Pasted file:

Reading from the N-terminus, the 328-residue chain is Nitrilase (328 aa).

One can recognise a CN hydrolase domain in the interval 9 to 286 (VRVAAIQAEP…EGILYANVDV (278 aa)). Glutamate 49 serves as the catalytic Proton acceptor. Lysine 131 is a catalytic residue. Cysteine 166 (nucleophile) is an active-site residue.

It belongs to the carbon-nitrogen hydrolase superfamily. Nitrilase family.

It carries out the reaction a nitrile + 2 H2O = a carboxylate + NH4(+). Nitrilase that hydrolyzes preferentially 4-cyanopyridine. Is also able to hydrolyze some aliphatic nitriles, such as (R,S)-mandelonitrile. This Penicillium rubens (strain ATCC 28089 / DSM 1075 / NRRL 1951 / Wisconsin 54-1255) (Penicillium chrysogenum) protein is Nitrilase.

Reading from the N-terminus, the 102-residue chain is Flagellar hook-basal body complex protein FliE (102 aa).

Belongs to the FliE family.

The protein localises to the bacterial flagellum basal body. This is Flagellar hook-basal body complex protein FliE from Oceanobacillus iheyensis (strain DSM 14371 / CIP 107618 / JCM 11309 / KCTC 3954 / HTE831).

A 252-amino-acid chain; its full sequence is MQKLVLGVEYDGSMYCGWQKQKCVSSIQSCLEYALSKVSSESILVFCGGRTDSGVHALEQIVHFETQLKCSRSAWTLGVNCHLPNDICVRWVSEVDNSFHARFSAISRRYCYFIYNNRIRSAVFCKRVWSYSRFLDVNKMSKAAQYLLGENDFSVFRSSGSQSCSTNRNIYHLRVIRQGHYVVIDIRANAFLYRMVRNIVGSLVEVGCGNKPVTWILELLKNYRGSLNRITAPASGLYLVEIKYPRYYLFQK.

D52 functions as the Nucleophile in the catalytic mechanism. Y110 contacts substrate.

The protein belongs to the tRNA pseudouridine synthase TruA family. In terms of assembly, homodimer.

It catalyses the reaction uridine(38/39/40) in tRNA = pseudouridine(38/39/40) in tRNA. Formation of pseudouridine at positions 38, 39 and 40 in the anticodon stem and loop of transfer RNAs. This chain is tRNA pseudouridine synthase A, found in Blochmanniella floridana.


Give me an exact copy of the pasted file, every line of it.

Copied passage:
Reading from the N-terminus, the 328-residue chain is Nitrilase (328 aa).

One can recognise a CN hydrolase domain in the interval 9 to 286 (VRVAAIQAEP…EGILYANVDV (278 aa)). Glutamate 49 serves as the catalytic Proton acceptor. Lysine 131 is a catalytic residue. Cysteine 166 (nucleophile) is an active-site residue.

It belongs to the carbon-nitrogen hydrolase superfamily. Nitrilase family.

It carries out the reaction a nitrile + 2 H2O = a carboxylate + NH4(+). Nitrilase that hydrolyzes preferentially 4-cyanopyridine. Is also able to hydrolyze some aliphatic nitriles, such as (R,S)-mandelonitrile. This Penicillium rubens (strain ATCC 28089 / DSM 1075 / NRRL 1951 / Wisconsin 54-1255) (Penicillium chrysogenum) protein is Nitrilase.

Reading from the N-terminus, the 102-residue chain is Flagellar hook-basal body complex protein FliE (102 aa).

Belongs to the FliE family.

The protein localises to the bacterial flagellum basal body. This is Flagellar hook-basal body complex protein FliE from Oceanobacillus iheyensis (strain DSM 14371 / CIP 107618 / JCM 11309 / KCTC 3954 / HTE831).

A 252-amino-acid chain; its full sequence is MQKLVLGVEYDGSMYCGWQKQKCVSSIQSCLEYALSKVSSESILVFCGGRTDSGVHALEQIVHFETQLKCSRSAWTLGVNCHLPNDICVRWVSEVDNSFHARFSAISRRYCYFIYNNRIRSAVFCKRVWSYSRFLDVNKMSKAAQYLLGENDFSVFRSSGSQSCSTNRNIYHLRVIRQGHYVVIDIRANAFLYRMVRNIVGSLVEVGCGNKPVTWILELLKNYRGSLNRITAPASGLYLVEIKYPRYYLFQK.

D52 functions as the Nucleophile in the catalytic mechanism. Y110 contacts substrate.

The protein belongs to the tRNA pseudouridine synthase TruA family. In terms of assembly, homodimer.

It catalyses the reaction uridine(38/39/40) in tRNA = pseudouridine(38/39/40) in tRNA. Formation of pseudouridine at positions 38, 39 and 40 in the anticodon stem and loop of transfer RNAs. This chain is tRNA pseudouridine synthase A, found in Blochmanniella floridana.